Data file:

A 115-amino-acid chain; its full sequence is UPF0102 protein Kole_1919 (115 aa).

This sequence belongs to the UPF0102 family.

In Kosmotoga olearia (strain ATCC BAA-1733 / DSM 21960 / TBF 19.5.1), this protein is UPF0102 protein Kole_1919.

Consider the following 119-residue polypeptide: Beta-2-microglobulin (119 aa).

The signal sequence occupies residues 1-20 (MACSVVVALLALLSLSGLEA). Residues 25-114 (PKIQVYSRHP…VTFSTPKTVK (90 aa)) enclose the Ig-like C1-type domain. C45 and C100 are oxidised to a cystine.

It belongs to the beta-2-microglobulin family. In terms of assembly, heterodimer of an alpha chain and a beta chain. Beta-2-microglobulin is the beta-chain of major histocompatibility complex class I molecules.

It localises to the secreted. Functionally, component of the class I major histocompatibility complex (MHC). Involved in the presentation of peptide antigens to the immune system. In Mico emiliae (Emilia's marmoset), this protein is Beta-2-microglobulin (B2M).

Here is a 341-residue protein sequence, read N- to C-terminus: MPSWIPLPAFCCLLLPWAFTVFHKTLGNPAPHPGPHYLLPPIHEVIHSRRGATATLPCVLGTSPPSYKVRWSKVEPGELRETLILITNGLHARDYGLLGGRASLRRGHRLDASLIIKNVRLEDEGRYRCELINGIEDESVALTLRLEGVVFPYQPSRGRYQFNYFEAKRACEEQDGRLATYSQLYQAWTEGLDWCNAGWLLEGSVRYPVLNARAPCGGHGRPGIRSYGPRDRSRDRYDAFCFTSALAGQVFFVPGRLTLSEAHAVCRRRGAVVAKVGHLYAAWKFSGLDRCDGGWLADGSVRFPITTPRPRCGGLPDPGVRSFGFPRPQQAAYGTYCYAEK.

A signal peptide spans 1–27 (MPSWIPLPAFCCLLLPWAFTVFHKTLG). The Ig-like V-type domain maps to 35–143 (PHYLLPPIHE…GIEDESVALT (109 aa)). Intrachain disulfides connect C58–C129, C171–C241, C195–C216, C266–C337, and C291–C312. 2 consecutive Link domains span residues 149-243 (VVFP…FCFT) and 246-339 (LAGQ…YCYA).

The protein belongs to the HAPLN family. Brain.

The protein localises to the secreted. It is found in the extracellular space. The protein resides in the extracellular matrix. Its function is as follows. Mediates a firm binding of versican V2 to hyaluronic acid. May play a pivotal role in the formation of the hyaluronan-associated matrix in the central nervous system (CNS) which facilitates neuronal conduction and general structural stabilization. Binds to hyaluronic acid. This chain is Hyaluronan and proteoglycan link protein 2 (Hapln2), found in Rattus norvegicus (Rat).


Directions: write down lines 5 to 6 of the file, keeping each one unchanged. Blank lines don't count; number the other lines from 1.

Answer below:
The signal sequence occupies residues 1-20 (MACSVVVALLALLSLSGLEA). Residues 25-114 (PKIQVYSRHP…VTFSTPKTVK (90 aa)) enclose the Ig-like C1-type domain. C45 and C100 are oxidised to a cystine.

It belongs to the beta-2-microglobulin family. In terms of assembly, heterodimer of an alpha chain and a beta chain. Beta-2-microglobulin is the beta-chain of major histocompatibility complex class I molecules.